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Guest Post: Senior-Sub Question On Risk: Part Two Of Three

Tyler Durden's picture




 

Submitted by JM

Senior-Sub Question On Risk: Part Two Of Three

If there was ever a setting where you would think risk is properly appreciated it would be in European banks.  Look at total return on senior-sub financial European financials since 2004.  On a total return basis, European senior bank debt has outperformed subordinate debt.  As a matter of fact, you’ve lost money if you own a portfolio that replicates the BarCap sub debt index going back to late 2004. 

Source:  BarCap

Question:  Why is sub such a persistent loser in times of crisis, precisely when people should be demanding compensating return for the risk?

Possible answers:

  • In light of the bailouts and liquidity provision, you can reasonably argue that the larger banks in Europe are quasi-sovereign entities.   As a result, there is no way to adequately discern the risk differential between senior and sub debt.
  • Is this an example of the foolishness of crowds? 

 

 

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Wed, 07/06/2011 - 19:18 | 1431198 Rainman
Rainman's picture

Probable answer : That sneaky ass Bernank is in play there too.

Wed, 07/06/2011 - 19:32 | 1431229 1Fatboy
1Fatboy's picture

Concur.  No doubt those banks' 'sovereignity' has well defined boundaries that stop somewhere around $855B.  Seems like that would have just a slight way of influencing events.  

http://www.zerohedge.com/article/fed-releases-details-secret-855-billion...

 

Wed, 07/06/2011 - 19:30 | 1431226 oogs66
oogs66's picture

Because in good times you pick up a few extra bps and in bad times it costs you lots of points?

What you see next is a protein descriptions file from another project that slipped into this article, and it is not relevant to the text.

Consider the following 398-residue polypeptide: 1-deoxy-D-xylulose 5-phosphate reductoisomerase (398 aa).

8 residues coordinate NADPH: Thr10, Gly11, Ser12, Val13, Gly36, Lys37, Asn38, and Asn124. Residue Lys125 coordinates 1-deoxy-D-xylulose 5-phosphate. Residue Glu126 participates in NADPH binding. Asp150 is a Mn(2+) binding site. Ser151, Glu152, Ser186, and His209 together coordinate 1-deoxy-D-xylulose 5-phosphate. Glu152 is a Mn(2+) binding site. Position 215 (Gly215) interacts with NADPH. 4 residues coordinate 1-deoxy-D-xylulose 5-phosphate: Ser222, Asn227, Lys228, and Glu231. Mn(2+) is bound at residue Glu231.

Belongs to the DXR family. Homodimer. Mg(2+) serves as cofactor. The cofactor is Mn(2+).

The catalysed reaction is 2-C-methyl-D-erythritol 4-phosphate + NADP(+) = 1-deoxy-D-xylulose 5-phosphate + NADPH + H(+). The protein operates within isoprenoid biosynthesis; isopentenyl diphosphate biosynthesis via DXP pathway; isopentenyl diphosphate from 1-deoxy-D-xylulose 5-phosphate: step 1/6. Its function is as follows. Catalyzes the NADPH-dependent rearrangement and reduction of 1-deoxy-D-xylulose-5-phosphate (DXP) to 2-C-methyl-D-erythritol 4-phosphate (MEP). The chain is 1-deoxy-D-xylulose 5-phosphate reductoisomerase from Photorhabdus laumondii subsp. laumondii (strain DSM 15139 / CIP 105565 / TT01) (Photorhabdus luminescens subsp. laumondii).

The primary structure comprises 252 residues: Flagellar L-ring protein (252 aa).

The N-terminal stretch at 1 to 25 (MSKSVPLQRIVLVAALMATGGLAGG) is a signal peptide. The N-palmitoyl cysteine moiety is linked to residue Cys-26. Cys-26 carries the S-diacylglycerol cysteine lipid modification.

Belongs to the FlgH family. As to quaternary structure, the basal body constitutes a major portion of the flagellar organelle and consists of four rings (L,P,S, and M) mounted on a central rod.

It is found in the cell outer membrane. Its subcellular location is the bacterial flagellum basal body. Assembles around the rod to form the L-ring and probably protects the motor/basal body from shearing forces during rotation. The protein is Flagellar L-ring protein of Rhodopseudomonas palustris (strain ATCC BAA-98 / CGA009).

Wed, 07/06/2011 - 19:34 | 1431235 jm
jm's picture

There does appear to be an asymmetry in investing.  Note the option smile.

But this looks instead like people systematically and consistently underestimate risk in times of stress.  Strange.

 

 

Wed, 07/06/2011 - 19:52 | 1431280 AccreditedEYE
AccreditedEYE's picture

Why is sub such a persistent loser in times of crisis, precisely when people should be demanding compensating return for the risk?

Not to be a smart ass here, but... because it's lower on the capital structure. People always run up the structure in bad times. You can see in most occasions, sub outperformed on the bounce. Firms like Avenue Capital have perfected this art. Ride the junk higher and step up on the decline. It is "subordinated" debt after all.

Wed, 07/06/2011 - 20:02 | 1431296 jm
jm's picture

These are a reinvestible indexes, not based on a point in 2004 and tracking return statically.  So as principle is returned and reinvested, sub is more risky. 

You would expect that investors as they choose between senior and sub would demand higher yield for the risk of sub debt to outperform the safety of a higher capital structure, no?

What this is saying is that investors didn't.

Wed, 07/06/2011 - 20:16 | 1431330 AccreditedEYE
AccreditedEYE's picture

But the graph says "total return". So, and correct me if I'm wrong, but principal appreciation or depreciation are also factored in... no? And it depends on time. Look at the outperformance of senior vs. sub on the 3 sell offs...

Wed, 07/06/2011 - 20:22 | 1431343 jm
jm's picture